Business World

Sunday 26 January 2020

ISEQ down as bank shares tumble

Thomas Molloy

IRISH shares endured another bruising session yesterday as unco-ordinated attempts by policymakers to resolve Europe's debt crisis unnerved investors.

The ISEQ Overall index fell 96.82 points, or 3.3pc, to 2882.12, its lowest level since February 26 as the banks tumbled and other large companies such as CRH and Kingspan also declined.

Bank of Ireland slid 14pc to 76c as investors sold the right to take part in the rights issue. The bank's decline took place during heavy trading which saw 43 million shares trade hands.

Rival Allied Irish saw its shares fall 8.7pc to €1.04 as doubts about the bank's chances of selling assets in the US and Poland resurfaced.

Irish Life & Permanent closed down 4pc at €2.18 after mortgage volumes fell 37pc in the first quarter and said house prices may fall a further 18pc before hitting the bottom. Construction stocks were also lower, with CRH falling a further 3pc to €17.60 in the wake of Wednesday's downgrade at JP Morgan, while Kingspan closed down 5.2pc at €6.55.

Kenmare was among the few winners, adding 4.6pc to close at 12c after telling shareholders that production at its Moma mine continued to improve in April. Production of ilmenite, the mine's main product, was up 14pc last month. Production of zircon was up 20pc.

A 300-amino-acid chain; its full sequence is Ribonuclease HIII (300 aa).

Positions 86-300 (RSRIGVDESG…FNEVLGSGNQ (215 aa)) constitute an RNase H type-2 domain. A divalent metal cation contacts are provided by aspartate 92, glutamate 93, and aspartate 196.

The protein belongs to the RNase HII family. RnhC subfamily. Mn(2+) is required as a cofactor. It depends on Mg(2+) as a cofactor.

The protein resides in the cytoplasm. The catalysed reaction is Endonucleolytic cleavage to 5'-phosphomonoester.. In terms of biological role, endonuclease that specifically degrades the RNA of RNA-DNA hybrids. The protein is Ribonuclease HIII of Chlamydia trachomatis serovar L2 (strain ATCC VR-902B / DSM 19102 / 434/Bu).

It was much the same story elsewhere as national benchmark indexes dropped in all 18 western European markets, except Iceland. "Investors are unwinding their positions today even though there isn't a lot of news or macro drivers in the market," said Neil Phillips, a fund manager at BlueBay Asset Management in London.

The Stoxx Europe 600 Index slid 2.2pc to its lowest close since May 7. The gauge fell a combined 5.2pc on Wednesday and yesterday, with Germany's unilateral ban on some bets against government bonds and financial institutions triggering a flight from equities.

"The shocking thing is not really what they have done but how they have done it and that is what has really spooked the market," said Gary Jenkins, head of credit strategy at Evolution Securities in London. "It looks as if at the top of the European Union there is a complete division about how to deal with this crisis and at a time of stress you need unity."

British Airways declined 3.2pc after a court ruled the airline's 12,000 cabin crew are free to resume strike action over pay and staffing levels.

Porsche, the maker of the 911 sports car that's combining with Volkswagen, led a measure of car makers to the second-biggest drop in the Stoxx 600. Porsche shares slumped 5.3pc as Deutsche Bank rated the manufacturer "sell" in reinstated coverage.

Brewer SABMiller slid 6pc after it reported a 1.7pc drop in full-year operating profit to $3.1bn.

Irish Independent

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